Productive Infection of Human Embryonic Stem Cell-Derived NKX2.1+ Respiratory Progenitors With Human Rhinovirus

A. Jenny, C. Hirst, S.M. Lim, A.L. Goulburn, S.J. Micallef, T. Labonne, Anthony Kicic, K-M Ling, Stephen Stick, E.S. Ng, A, Trounson, A, Giudice, A.G. Elefanty, E.G. Stanley

Research output: Contribution to journalArticlepeer-review

2 Citations (Scopus)


Airway epithelial cells generated from pluripotent stem cells (PSCs) represent a resource for research into a variety of human respiratory conditions, including those resulting from infection with common human pathogens. Using an NKX2.1-GFP reporter human embryonic stem cell line, we developed a serum-free protocol for the generation of NKX2.1+ endoderm that, when transplanted into immunodeficient mice, matured into respiratory cell types identified by expression of CC10, MUC5AC, and surfactant proteins. Gene profiling experiments indicated that day 10 NKX2.1+ endoderm expressed markers indicative of early foregut but lacked genes associated with later stages of respiratory epithelial cell differentiation. Nevertheless, NKX2.1+ endoderm supported the infection and replication of the common respiratory pathogen human rhinovirus HRV1b. Moreover, NKX2.1+ endoderm upregulated expression of IL-6, IL-8, and IL-1B in response to infection, a characteristic of human airway epithelial cells. Our experiments provide proof of principle for the use of PSC-derived respiratory epithelial cells in the study of cell-virus interactions.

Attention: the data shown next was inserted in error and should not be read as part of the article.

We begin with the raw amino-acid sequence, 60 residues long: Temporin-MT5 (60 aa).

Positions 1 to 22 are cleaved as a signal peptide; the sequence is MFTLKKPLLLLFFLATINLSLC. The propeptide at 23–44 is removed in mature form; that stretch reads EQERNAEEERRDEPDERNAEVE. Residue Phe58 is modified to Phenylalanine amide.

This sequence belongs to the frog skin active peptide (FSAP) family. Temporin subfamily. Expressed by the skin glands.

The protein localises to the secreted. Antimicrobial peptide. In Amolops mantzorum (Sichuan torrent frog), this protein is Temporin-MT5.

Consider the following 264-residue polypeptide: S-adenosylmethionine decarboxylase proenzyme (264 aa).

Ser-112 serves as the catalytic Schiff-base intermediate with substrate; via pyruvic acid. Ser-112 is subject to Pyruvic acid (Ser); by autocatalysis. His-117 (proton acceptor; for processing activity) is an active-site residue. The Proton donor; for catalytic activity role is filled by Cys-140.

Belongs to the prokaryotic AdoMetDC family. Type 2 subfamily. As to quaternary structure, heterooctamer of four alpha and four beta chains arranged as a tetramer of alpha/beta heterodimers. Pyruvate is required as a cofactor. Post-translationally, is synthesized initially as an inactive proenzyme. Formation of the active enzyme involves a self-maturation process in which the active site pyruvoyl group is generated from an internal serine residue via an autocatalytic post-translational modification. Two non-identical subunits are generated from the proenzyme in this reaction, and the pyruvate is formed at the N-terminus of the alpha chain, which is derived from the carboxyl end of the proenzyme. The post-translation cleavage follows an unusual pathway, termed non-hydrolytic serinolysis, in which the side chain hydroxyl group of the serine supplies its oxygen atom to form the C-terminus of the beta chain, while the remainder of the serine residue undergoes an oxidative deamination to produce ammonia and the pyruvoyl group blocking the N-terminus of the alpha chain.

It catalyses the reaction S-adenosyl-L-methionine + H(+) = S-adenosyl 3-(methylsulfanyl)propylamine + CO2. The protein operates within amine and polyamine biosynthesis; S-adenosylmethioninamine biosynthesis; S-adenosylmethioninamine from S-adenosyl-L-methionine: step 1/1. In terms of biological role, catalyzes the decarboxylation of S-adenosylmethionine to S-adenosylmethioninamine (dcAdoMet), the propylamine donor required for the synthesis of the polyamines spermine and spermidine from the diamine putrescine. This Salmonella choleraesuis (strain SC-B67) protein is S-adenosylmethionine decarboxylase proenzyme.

This report provides proof-of-principle experiments demonstrating, for the first time, that human respiratory progenitor cells derived from stem cells in the laboratory can be productively infected with human rhinovirus, the predominant cause of the common cold.
Original languageEnglish
Pages (from-to)603-614
JournalStem Cells Translational Medicine
Issue number6
Early online date14 Apr 2015
Publication statusPublished - Jun 2015


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